Summertime in Colorado means hiking and backpacking in the mountains. This post is the first installment of ways to help maximize your outdoor adventures and excursions this summer. Today we’ll talk about training.
Physical preparation is a key component to a fulfilling hiking or backpacking trip, especially if you have a big outing planned.
It is important to start 6 to 10 weeks in advance depending on your fitness level. Let’s dive into some specifics…
Out-of-shape – Try a 10-week training program. Start with 30 minutes of moderate cardiovascular activity 3 – 4 times a week for the first couple of weeks. Over the next month, gradually increase the level of difficulty of your training as well as the length of your sessions up to 45 minutes. A month before your trip, begin the most intense portions of exercise and training. Increase frequency to 5 times a week and length of cardiovascular activity up to an hour each session. Intensity should be higher meaning you should cover more distance at a higher resistance level in the same amount of time or less.
Perform some additional leg exercises such as ball squats and lunges (reverse) (neither exercise requires holding weights.) once a week over the last 3 weeks. Try high repetitions of 20 for two sets. Maintain this physical regimen until one week before your trip. From that point forward, workout according to how your body feels. I recommend up to two moderate workouts in last week with no cardiovascular activity occurring less than three days before your trip (including travel days.)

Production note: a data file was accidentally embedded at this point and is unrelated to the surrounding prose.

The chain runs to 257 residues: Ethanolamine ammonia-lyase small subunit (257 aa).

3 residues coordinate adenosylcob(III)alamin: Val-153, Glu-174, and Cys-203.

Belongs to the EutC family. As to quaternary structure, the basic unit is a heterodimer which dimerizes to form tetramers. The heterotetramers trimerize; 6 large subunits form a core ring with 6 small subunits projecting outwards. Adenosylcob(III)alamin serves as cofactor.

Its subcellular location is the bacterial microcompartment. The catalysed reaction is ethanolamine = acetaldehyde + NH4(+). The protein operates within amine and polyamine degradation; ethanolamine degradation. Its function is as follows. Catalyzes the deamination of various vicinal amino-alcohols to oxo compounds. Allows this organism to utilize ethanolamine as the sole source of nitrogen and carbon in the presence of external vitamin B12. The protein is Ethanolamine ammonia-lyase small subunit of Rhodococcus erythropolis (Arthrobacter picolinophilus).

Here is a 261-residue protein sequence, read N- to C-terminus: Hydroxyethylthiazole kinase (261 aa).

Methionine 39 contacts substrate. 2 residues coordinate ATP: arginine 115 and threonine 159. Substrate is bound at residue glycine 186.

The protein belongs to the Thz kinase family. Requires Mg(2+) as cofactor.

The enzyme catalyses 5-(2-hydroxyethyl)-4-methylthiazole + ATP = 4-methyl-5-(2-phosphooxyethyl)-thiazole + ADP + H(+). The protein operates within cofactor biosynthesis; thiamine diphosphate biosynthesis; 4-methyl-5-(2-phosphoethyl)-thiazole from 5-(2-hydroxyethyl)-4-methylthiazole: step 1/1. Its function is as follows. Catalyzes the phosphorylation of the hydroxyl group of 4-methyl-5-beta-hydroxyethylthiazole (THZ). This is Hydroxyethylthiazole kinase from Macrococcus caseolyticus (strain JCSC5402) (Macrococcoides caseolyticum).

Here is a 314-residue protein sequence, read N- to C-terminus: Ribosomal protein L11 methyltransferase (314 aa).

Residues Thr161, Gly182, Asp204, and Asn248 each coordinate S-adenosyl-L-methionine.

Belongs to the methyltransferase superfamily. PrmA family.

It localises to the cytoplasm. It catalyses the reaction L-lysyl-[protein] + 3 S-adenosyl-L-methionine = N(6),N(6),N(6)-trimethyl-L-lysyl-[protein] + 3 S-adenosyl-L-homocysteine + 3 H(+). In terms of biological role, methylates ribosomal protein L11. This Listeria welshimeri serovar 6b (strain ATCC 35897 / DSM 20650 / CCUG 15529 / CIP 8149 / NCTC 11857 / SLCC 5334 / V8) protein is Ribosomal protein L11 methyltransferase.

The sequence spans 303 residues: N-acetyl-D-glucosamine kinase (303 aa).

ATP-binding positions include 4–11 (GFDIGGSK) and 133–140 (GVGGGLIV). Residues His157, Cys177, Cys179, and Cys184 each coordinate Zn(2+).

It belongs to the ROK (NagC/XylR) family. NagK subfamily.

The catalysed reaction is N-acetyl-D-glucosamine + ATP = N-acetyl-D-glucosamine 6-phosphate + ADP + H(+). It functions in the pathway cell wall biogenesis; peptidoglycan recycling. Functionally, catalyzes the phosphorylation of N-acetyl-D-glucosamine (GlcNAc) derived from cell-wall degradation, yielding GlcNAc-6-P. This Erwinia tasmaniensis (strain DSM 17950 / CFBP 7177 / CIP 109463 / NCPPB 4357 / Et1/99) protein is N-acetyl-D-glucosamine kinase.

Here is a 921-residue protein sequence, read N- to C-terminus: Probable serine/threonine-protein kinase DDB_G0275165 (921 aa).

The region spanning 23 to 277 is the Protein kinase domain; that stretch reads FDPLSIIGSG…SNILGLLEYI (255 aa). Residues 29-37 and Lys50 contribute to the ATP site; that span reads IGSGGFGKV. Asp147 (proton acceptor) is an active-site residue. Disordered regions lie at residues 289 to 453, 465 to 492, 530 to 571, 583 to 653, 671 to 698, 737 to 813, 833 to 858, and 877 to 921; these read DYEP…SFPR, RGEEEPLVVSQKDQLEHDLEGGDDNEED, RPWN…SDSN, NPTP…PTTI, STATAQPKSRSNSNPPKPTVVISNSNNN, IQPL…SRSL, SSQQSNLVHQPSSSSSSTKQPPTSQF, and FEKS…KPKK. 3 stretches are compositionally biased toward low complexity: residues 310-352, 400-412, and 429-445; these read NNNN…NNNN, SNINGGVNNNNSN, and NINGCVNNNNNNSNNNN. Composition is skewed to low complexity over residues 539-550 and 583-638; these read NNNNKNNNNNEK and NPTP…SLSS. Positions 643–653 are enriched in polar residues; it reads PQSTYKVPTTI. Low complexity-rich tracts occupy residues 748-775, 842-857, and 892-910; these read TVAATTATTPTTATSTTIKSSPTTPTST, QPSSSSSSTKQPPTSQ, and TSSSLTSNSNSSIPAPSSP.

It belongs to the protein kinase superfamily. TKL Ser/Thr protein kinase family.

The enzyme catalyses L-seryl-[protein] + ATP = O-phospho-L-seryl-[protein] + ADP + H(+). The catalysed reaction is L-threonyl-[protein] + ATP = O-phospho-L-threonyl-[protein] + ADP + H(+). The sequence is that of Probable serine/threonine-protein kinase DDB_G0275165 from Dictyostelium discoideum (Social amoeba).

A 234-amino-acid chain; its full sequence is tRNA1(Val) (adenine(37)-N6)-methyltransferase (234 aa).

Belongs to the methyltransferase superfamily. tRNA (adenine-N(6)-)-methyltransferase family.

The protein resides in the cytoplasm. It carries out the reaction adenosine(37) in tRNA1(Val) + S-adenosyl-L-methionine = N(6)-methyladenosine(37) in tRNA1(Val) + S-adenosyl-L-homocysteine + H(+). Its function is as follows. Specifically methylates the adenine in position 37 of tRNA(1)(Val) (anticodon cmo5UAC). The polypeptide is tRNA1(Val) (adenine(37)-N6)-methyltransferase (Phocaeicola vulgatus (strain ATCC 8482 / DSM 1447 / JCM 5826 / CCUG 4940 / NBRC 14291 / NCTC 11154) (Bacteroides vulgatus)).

Average fitness level – This is for someone who takes care of his/herself, but isn’t a fitness fanatic. The same general training strategy (as above) is recommended with a few modifications. Instead of 10-week regimen try 8 weeks by skipping the first two weeks of suggestions. Make sure you exert yourself to fatigue each workout, but pay attention to your body and take the needed rest. Implement the ball squats and lunges 4 to 6 weeks out and perform them up to twice a week. Two to three sets at high repetitions. If you must hold weights (not recommended) then try not using more than 10-pound dumbbells for these exercises.
Great shape – Try mixing up your cardiovascular workouts as much as possible. If you are a runner – use a treadmill to increase incline or try running hills. The stair master is also a great machine for training. Consider wearing your backpack or daypack and load it down with weight. Ramp up the intensity as much as possible and increase resistance too. Take the last week off or limit cardiovascular exercise to moderate.
- Develop a stretching routine. Make sure you regularly stretch your quads, hamstrings, calves, and hips. Use static contractions. Do not stretch without warming up first.
- Shoulder shrugs are the best upper body training exercise for backpacking. Using dumbbells is the standard method, although a plate-loaded straight bar allows for more versatility. Because your shoulders bear about 20 – 25 % of your pack weight -increasing the strength and size of your trapezoids is a great way prevent fatigue and soreness.
- Try training in a gym or fitness center. I stopped hiking for training years ago. Living in the desert its simply too hard on my knees, the air quality sucks, and the chance of injury is far greater than using standardized machinery.
- Make sure you get your backpack properly fitted before using it on your adventure. IF you live in a city REI does this for free, even if you did not purchase the backpack from them.
- Reserve your first day/night to acclimating to altitude if hiking at over 8,000 feet.
Please note: Although exercise improves your health, a medical checkup before you start an exercise program can help ensure a safe beginning.
I hope these tips help. Let me know what you think or if you have any others to add. Happy hiking and safe travels!!